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Judge Brown to judge: straighten up, and cite your authority

Judge Joe Brown, a television court judge, talks to the media outside the federal court in Ocala, Florida in 2008. (Scott Audette/Reuters) Judge Joe Brown, a former television court judge, talks to the media outside the federal court in Ocala, Florida in 2008. (Scott Audette/Reuters)

If this was some sort of attempt at a viral campaign stunt, it’s the weirdest one yet.

Joe Brown, who is running in the Democratic primary for Shelby County District Attorney in Tennessee, was arrested Monday for being in contempt of court after a heated outburst during a child support hearing. Brown was representing a woman who was brought in on a warrant. He was sentenced to five days in jail, but was released on his own recognizance Monday evening.

Brown, a former Memphis criminal court judge, presided over “Judge Joe Brown,” a syndicated television show he had for 15 years until it was canceled in 2013.

Early Tuesday morning, the Facebook page for Brown’s campaign was updated with a statement: “I’m not broken. I would serve you in a dignified manner; hold strong and vote for me as your next Shelby County District Attorney.” The profile picture was changed to a photograph of Martin Luther King being arrested.

An earlier post from Monday read “Judge Joe Brown, Candidate for Shelby County District Attorney, has been arrested in Shelby County on contempt charges and is serving 5 days in jail. This speaks to the heavy handed, cruel, and inhuman attitude that’s prevalent in Shelby County justice. Judge Joe Brown would change this cold and calculated administering of justice.”

Dan Michael, the chief magistrate judge of the Shelby County Juvenile Court, said Brown “darn near caused a riot in the courtroom, he had people so inflamed.”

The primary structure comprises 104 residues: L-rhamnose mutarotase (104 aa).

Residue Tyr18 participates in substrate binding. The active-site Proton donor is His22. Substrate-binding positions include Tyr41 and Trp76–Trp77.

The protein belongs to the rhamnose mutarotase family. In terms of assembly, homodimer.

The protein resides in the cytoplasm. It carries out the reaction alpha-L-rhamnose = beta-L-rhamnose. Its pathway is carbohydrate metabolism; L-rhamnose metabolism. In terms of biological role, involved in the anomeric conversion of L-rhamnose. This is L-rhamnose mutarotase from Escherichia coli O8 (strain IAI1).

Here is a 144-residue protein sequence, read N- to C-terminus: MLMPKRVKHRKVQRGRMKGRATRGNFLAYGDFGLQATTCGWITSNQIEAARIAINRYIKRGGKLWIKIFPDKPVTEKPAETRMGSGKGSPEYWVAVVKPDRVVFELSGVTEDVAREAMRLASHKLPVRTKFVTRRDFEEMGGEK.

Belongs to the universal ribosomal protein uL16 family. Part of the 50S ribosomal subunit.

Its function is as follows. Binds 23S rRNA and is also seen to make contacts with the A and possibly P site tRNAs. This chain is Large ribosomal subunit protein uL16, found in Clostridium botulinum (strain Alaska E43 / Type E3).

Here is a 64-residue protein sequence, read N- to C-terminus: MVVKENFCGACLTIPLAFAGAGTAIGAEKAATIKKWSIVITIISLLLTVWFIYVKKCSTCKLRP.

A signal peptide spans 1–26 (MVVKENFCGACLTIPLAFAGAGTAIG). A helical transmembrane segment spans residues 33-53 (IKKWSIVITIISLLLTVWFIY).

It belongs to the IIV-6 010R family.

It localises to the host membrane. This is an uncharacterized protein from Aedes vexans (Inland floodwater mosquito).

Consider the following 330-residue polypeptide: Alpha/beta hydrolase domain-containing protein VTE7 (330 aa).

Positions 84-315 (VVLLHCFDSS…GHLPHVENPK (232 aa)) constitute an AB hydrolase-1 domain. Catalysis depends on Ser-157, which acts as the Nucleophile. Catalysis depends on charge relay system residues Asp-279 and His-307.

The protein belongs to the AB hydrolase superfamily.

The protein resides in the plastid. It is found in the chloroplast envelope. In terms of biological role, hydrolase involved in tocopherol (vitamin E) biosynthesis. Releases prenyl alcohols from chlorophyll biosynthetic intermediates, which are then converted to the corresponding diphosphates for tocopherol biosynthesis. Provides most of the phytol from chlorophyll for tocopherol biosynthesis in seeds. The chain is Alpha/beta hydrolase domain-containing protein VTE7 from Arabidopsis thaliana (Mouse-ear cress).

But a listen to the audio from the courtroom — there’s no video — suggests Michael’s assessment may have been a tad hyperbolic. In it, Brown is obviously displeased and he raises his voice:

Brown: Find the law. Or I’m reporting you to the court of the judiciary. I’ll have you charged with violation of process. Now, if you want to get into this, let’s get into it. This sorry operation needs to stop.

Magistrate Judge Harold Horne: 24 hours, Shelby County jail [unintelligible]

Brown: Excuse me, if you try to do this, you need to straighten yourself up, and you need to cite your authority.

Horne: Do you wish to have a second day?

Brown: A second date?

Horne: A second day.

Brown: Day? I tell you what, you cite the authority. You find it. I looked it up before I came in here. You have $10 maximum contempt jurisdiction.

Horne: [also unintelligible]

Brown: Ok, I’ll be out very shortly on petition of habeas corpus.”

Decide for yourself:

Soraya Nadia McDonald covered arts, entertainment and culture with a focus on issues surrounding race, gender and sexuality.

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